London - Britain's UFO Capital


 

By Nick Pope

UFO sightings in the UK are on the increase. In figures released by the Ministry of Defence recently it was revealed that the Department received 285 UFO reports in 2008 - more than twice the 2007 figure. 2009 sightings are set to exceed the 2008 figure. One possible reason for this massive increase was the public interest generated last year when the MoD began the process of releasing its archive of UFO files. There was massive media coverage and the files were downloaded from the National Archives website over a million times in the first 4 days following their release.

A popular misconception about UFO sightings is that they occur predominantly in remote areas - people envisage a lonely country road, late at night, with a driver suddenly noticing a strange light above the car. Every now and then a town declares itself a UFO hotspot. The MoD files tell a rather different story. Britain's UFO hotspot is, in fact, London.

At first, this may seem counter-intuitive. In our cities, people shuffle along grimly, tending not to look up. If they do, views are generally obscured by buildings and the light pollution in London means one can see only the brightest stars and planets from the capital. However, thinking it through, the explanation is obvious. In the countryside, if there's something unusual in the sky, it may only be seen by a handful of people, if it's seen at all. Moreover, most people who see UFOs don't report them, either because they fear being disbelieved and ridiculed, or because they don't know who to contact. However, if something flies over London, with its teeming millions, there are more potential witnesses.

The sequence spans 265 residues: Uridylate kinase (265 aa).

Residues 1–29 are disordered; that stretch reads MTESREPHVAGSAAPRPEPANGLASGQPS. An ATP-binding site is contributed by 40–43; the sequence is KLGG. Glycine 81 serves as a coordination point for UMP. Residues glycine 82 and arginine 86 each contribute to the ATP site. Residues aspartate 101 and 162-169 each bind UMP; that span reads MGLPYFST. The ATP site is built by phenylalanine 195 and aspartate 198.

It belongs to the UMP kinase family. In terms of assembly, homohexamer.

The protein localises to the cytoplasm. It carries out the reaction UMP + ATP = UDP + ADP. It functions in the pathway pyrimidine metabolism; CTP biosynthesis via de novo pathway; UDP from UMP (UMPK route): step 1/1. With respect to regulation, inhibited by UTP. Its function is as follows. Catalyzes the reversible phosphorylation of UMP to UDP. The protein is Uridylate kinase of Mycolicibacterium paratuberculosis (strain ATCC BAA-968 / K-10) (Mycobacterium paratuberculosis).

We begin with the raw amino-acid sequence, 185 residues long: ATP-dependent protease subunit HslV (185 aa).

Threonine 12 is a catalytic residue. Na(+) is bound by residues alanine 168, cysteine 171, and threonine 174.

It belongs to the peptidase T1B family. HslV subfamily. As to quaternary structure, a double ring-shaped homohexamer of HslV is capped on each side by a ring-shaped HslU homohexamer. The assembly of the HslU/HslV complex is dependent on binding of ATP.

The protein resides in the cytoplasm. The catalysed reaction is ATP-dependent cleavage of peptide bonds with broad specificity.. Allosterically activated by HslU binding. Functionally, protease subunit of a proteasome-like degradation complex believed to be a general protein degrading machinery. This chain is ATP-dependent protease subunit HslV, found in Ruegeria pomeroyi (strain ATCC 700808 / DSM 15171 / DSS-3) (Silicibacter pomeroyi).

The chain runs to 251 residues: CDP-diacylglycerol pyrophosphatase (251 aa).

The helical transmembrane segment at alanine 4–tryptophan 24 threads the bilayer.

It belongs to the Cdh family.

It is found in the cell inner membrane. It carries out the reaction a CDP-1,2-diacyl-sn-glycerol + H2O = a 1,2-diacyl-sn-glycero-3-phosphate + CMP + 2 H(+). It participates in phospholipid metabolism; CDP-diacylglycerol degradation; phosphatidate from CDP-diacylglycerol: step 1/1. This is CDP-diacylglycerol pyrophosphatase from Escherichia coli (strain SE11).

Most UFO sightings, of course, turn out to have ordinary explanations, with people misidentifying satellites, meteors, lasers and searchlights reflecting off clouds (often used at pop concerts and nightclubs), not to mention the ubiquitous Chinese lanterns - essentially a miniature hot air balloon. These are increasingly poplar in the UK and are let off at birthday parties, Christmas and New Year celebrations and all sorts of other occasions. Several are usually launched at once and any UFO report involving an orange light or lights drifting in a straight line is almost certainly attributable to lanterns.

There can be some funny and surreal moments in the weird world of UFO investigations. I once spoke to an earnest woman telling me about a sensational sighting of a bright white light, with red and green flashing lights on either side. When I asked where this was, she told me, without a hint of irony, that it was near Heathrow airport. On another occasion an excitable man gave a running commentary concerning a small, diamond-shaped UFO he was watching above Regent's Park. The object turned out to be a kite and he ended the call, crestfallen, with a polite explanation that it was now being put back into its box.

Some London sightings from the MoD's files are more difficult to explain. On 26th April 1984 several members of the public reported a UFO in Stanmore. Two police officers attend the scene and actually saw the object themselves. They observed it for a considerable length of time, with the naked eye and with binoculars, and even produced an official police sketch. On 13th October 1984 a saucer-shaped UFO was seen from Waterloo Bridge by numerous witnesses. One report was telephoned to the MoD's UFO desk by a civil servant in MoD's Whitehall headquaters, who had seen a UFO from his window. And last week, when MoD released details of the 2008 sightings, there was reference to an incident that took place on 12th February last year. The description read "There was a craft that had green, red and white lights. It was still and static in the sky. It was seen for about an hour and a half". The stated location was "opposite House [sic] of Parliament".

So if you want to see a UFO, there's no need to trek out to some windswept spot in the middle of nowhere. Come to London! And keep watching the skies ...

 


Home